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Re: [google-appengine] If your bill shoots up due to increased latency, you may not be refunded the charges incurred


Jon McAlister Jun 14, 2012 9:54 AM
Posted in group: Google App Engine
I'm an engineer on the App Engine team, and work as the TL for
the scheduler, appserver, and other serving infrastructure. I am
also closely involved with production and reliability issues. I
can offer some perspective here.

Jeff Schnitzer:
} "Degraded service == more profitable" is a perverse
} incentive, and will eventually produce undesirable development
} priorities and turn happy customers into angry customers.

This captures the issue well. It may seem at first like we've got
an incentive, but in truth the second-order effects are a much
stronger incentive for us. We care very much about predictable
reliable performance and continually work to improve here.

stevep:
} Forgone Scheduler improvements == more profitable also...
} Engineering: "If we make this Scheduler change, we can halve the
total number of instances without any hardware investment!!!!!!!!"
} Finance: "Remember you work for the shareholders, not the developers."

I've personally been involved in five projects over the last year
in which we shipped scheduler improvements which reduced the
number of instances needed by an app to run a workload. As with
the above point, it may seem at first like we've got a bad
incentive, but in truth the second-order effects override it. We
want App Engine and the scheduler to get more efficient over
time, and prioritize several projects internally to that effect.
It's in our best interest to see predictable and reliable
behaviors, greater efficiency, and higher performance. It's sort
of a never-ending project for us, as we have to keep up with
infrastructure changes, correctly adapt to new features, keep
complexity down, support new runtimes and computational models,
and the whole time try to make things look effortless (i.e.
automatic, with little-to-no feedback needed from the developer).
It's very important to us.

Jeff Schnitzer:
} Is there still a hard limit of 10 threads?

Yes, but probably not for the reason you expect. The primary
issue we run into is memory management. If we raised the default
to 100, many apps would then see out-of-memory deaths (more than
they do now), and these deaths show up differently for
python/java/go. The right path forward is more intelligent
algorithms wrt memory, providing configurability, and so on. This
is an example of the kinds of projects we work on for the
scheduler, but as with any team we have to prioritize our
projects. I'd recommend filing this (or any other desired
scheduler enhancements) on the public issue tracker so they can
get feedback/data/votes.


On Thu, Jun 14, 2012 at 8:48 AM, stevep <pros...@gmail.com> wrote:
> Forgone Scheduler improvements == more profitable also...
> Engineering: "If we make this Scheduler change, we can halve the total
> number of instances without any hardware investment!!!!!!!!"
> Finance: "Remember you work for the shareholders, not the developers."
>
> On Wednesday, June 13, 2012 11:18:15 PM UTC-7, nischalshetty wrote:
>>>
>>>  "Degraded service == more profitable" is a perverse
>>> incentive, and will eventually produce undesirable development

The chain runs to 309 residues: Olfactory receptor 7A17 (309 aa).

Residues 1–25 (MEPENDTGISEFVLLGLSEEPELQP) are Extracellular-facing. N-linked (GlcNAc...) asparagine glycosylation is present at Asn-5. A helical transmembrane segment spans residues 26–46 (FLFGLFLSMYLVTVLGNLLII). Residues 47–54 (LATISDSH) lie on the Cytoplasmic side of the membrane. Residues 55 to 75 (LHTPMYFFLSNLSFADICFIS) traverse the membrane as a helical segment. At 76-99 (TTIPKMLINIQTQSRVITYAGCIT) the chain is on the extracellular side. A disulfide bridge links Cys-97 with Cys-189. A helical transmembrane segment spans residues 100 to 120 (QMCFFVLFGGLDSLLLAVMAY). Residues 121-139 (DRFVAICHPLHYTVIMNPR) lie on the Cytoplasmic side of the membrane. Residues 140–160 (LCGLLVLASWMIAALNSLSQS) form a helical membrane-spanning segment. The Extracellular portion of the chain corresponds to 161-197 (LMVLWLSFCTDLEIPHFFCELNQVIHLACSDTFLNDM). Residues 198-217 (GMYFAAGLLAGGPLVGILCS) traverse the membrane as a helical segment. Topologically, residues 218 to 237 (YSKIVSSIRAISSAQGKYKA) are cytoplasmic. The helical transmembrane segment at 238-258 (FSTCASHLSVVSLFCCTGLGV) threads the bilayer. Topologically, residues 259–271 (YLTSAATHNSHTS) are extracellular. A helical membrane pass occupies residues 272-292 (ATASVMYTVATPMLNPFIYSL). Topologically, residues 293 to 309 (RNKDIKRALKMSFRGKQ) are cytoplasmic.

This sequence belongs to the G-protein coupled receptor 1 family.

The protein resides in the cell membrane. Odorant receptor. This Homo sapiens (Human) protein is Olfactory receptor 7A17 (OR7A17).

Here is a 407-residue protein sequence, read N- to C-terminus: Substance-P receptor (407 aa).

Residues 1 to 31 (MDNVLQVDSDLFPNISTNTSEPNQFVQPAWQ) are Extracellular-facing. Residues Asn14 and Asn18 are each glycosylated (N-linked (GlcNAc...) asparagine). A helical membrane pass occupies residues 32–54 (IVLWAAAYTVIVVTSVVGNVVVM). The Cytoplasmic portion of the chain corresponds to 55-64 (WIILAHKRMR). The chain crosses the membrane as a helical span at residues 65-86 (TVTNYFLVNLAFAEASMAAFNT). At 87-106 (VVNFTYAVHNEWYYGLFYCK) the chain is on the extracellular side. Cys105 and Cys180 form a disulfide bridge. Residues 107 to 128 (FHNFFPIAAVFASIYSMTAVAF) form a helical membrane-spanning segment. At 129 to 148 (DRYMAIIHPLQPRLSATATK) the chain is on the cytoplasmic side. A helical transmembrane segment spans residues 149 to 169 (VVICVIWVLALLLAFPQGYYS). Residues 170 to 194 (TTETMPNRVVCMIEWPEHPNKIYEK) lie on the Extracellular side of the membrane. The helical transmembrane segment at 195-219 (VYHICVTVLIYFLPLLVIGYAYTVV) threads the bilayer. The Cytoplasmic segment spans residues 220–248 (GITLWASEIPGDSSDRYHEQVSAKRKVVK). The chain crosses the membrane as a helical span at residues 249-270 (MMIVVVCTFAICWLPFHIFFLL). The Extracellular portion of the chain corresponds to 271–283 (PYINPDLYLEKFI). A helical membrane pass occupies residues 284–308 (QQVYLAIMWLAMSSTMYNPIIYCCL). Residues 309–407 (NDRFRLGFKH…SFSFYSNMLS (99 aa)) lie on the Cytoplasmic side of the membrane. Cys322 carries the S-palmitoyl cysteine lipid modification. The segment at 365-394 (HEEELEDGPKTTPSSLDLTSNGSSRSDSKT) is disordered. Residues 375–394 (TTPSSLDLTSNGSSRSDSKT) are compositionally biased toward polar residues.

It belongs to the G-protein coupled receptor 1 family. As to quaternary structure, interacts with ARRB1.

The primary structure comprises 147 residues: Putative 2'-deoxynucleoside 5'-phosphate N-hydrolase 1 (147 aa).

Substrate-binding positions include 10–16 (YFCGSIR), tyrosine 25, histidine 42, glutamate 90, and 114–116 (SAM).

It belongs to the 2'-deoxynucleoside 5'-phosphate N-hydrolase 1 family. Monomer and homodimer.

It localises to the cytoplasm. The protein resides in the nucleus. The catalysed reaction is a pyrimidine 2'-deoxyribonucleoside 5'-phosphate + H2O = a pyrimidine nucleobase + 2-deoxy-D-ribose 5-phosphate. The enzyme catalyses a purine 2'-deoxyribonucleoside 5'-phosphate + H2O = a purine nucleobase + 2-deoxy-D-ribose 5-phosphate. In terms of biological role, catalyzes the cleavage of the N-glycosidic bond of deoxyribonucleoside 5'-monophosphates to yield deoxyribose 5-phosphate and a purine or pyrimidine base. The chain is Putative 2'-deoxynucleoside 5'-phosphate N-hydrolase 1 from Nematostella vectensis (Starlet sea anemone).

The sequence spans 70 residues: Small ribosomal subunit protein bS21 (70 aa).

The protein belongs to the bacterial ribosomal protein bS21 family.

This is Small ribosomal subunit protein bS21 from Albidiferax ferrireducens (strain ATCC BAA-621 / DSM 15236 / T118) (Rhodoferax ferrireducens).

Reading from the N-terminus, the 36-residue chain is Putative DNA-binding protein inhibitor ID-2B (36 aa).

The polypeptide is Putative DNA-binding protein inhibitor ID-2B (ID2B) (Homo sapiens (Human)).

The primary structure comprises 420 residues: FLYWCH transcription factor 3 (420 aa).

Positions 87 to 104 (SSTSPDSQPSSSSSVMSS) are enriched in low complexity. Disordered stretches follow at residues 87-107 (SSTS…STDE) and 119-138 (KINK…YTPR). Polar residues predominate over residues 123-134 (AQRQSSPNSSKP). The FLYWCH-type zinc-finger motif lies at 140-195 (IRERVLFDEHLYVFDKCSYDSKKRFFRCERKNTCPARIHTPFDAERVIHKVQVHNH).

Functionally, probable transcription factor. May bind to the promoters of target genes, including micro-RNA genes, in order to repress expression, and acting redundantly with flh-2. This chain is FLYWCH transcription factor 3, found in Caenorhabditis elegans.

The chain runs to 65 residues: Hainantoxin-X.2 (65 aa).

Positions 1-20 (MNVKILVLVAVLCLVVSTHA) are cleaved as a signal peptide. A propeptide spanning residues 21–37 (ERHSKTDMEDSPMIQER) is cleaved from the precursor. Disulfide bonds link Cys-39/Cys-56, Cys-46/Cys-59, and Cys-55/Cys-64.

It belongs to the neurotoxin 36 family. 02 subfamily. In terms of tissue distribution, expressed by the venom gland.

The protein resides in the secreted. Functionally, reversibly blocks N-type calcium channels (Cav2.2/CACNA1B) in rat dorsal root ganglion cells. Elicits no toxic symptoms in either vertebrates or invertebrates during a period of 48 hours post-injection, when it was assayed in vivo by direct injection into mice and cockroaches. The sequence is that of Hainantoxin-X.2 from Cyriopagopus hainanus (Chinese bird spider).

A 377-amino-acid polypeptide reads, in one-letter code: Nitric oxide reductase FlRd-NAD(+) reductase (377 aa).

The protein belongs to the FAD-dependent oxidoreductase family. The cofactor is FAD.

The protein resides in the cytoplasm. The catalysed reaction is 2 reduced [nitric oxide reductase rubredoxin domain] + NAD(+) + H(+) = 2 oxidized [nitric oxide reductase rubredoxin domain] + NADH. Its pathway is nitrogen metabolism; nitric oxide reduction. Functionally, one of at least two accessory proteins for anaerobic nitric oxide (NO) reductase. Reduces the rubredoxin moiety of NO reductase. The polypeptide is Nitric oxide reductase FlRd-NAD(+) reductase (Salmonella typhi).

>>> priorities and turn happy customers into angry customers.
>>
>>
>> Rightly said. The way things are right now, this is the exact thing that
>> comes to a customers mind. Many are suggesting optimizing, max idle
>> instances and stuff, but when the latency goes from 300ms to like 20s (it
>> did in our case), there's hardly anything on your end that you can do
>> (without making your apps users angry).
>>
>>
>>
>>
>> On Thursday, June 14, 2012 7:47:24 AM UTC+5:30, Jeff Schnitzer wrote:
>>>
>>> On Wed, Jun 13, 2012 at 3:49 PM, alex wrote:
>>> >
>>> > If by Non-GAE systems you mean mostly IaaS and stuff like Beanstalk
>>> > then of
>>> > course they are "less sensitive", but again we're talking about
>>> > different
>>> > service levels (hence different approaches in solving a specific
>>> > problem/challenge). Others (e.g. Heroku) simply make you set a fixed #
>>> > of
>>> > instances. Well, that's one of the reasons I prefer GAE.
>>>
>>> The fact that normal appservers can have hundreds of threads blocking
>>> on reads and GAE apparently can't doesn't really seem related to the
>>> "service levels".
>>>
>>> I prefer GAE too, but this means I want to congratulate the team for
>>> the many good things they do and hold their feet to the fire when they
>>> do bad things.  "Degraded service == more profitable" is a perverse
>>> incentive, and will eventually produce undesirable development
>>> priorities and turn happy customers into angry customers.  From a game
>>> design perspective, this is a bad way to structure a business
>>> relationship.
>>>
>>> There were problems with the original pricing model, and now we have
>>> problems with the new one.  Let's talk about it.
>>>
>>> >> It's possible that Google can solve this problem entirely by getting
>>> >> better concurrency out of instances.  Is there still a hard limit of
>>> >> 10 threads?
>>> >
>>> > Yes. BWT, 99% of such "problems" I've seen could be effectively solved
>>> > with
>>> > push or pull queues.
>>>
>>> This doesn't really address the problem.  Queues are serviced by
>>> instances.  Datastore latency will still cause extra instance spinups.
>>>
>>> Jeff
>
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